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The first decade
September 18, 2013 7:01 AM   Subscribe

Portrait of a Ten-Year-Old Canadian Girl
posted by zarq (10 comments total) 18 users marked this as a favorite

 
This was a great piece! Some people will probably turn off when they read she is from a school-neighborhood with a mean income of 145 400$ with silly rich-girl problems, but I found it did a great job of sharing a slice of her childhood and worldview.

The comparison piece in the print version of the Walrus (which, by the way, a beautiful, fully scanned iPad version is available each month FREE from the Toronto Public Library) explicitly references Susan Orlean's 1992 Esquire article: The American Male at Age 10.
posted by cacofonie at 7:23 AM on September 18, 2013 [4 favorites]


Who is Natalie Merchant?

A fair question.
posted by Potomac Avenue at 7:26 AM on September 18, 2013 [1 favorite]


I learned rather more about the author than I had an inclination to so do. What did the family object to?
posted by Ideefixe at 7:36 AM on September 18, 2013


Ideefixe: "What did the family object to?"

Don't know. I looked before posting but didn't see anything online.
posted by zarq at 7:47 AM on September 18, 2013


I too am a Selena Gomez fan (but for different reasons).
posted by cjorgensen at 7:54 AM on September 18, 2013


I love Katrina Onstad's writing.
posted by ThatCanadianGirl at 7:57 AM on September 18, 2013


It's a reminder of both porous and news-resistant our psyches are. Thanks for posting!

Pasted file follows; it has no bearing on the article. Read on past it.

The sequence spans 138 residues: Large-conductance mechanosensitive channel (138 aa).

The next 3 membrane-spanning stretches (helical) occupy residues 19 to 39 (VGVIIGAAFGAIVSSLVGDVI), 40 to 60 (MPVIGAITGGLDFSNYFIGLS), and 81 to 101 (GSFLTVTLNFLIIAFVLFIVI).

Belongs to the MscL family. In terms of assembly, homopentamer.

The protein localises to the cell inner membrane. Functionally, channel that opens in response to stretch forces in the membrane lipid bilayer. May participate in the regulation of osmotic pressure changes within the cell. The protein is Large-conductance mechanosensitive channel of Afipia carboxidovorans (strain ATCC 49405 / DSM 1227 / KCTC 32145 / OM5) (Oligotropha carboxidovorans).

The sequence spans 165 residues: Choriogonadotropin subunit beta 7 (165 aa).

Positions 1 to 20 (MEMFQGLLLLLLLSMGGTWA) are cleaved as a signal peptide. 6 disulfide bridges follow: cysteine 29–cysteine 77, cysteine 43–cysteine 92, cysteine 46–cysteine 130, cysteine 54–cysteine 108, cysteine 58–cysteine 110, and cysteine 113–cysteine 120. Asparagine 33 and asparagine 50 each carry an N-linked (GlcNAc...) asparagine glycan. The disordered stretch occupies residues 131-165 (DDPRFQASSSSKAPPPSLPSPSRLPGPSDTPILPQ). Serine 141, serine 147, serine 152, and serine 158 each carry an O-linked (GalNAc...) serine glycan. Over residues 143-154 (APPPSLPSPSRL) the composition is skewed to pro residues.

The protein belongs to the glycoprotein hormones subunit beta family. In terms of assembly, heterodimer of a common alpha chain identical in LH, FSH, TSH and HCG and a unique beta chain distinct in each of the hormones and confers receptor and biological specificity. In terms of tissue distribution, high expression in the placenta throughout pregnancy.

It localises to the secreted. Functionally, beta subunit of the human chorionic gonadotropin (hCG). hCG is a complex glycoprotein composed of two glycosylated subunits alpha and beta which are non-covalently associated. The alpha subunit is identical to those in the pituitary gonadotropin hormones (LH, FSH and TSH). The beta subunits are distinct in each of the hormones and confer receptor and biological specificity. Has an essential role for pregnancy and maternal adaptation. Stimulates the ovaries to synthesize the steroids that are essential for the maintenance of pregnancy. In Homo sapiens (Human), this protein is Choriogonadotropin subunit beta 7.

Then the volume increases, and sadness becomes a game of one-upmanship. Clearly, what is the nightly news to adults is an ongoing horror movie to kids.

Ileana: “I’m worried for middle school and high school, because that’s when you have suicidal thoughts.”

Caitlyn: “There was that guy on the bus who was eating someone’s face!”

Mackenzie: “There was that guy in Africa, Kony? He took kids and had them kill their parents—”

“That was last year,” says Ileana. “On YouTube.”

Mackenzie: “There was that guy who was cutting off people’s body parts and shipping them. He only did that because they were Asian.”

Then Caitlyn, cheerful Caitlyn, tops them all with a surprising, soft-spoken concern: “I’m scared of dying.”
posted by spamandkimchi at 11:03 AM on September 18, 2013


Wow, that was wonderful. Sweet an poignant, a lovely glimpse into this girl's life as well as some good context. It helped me remember what it was like to be ten, and even though I was a poor white girl and it was twenty years ago, I wasn't all that different from the girls written about here. Being ten is a strange mix of naïveté and worldliness.
posted by arcticwoman at 11:32 AM on September 18, 2013 [2 favorites]


If you are over thirty, then the idea of being ten in 2013 is a head scratcher. We can’t imagine a childhood so mediated by technology, though a ten-year-old can’t imagine a life without it.

I found this line to be a bit of a head-scratcher. Maybe I just have a good imagination? There were things about being 10 in 1983 that were alien to our parents, too, many of them involving technology. Sure, the details of the technology are different now, but humans work the same way.

On the other hand:

Please be aware that this article does not fully express the views of the subject family and they have sent a letter to the editor.

Oh good grief, the writer's job was not to fully express the views of the subject family. Ugh.
posted by desuetude at 5:13 PM on September 18, 2013


I really enjoyed reading this, and I too wonder what the concern of the subject family was... I'm not even sure any 'views' of the family were really expressed; it primarily seemed to be a descriptive piece and there's nothing any one of the girls said that could come back to haunt them on a future google search or anything, as far as I an tell.
posted by modernnomad at 11:29 PM on September 18, 2013


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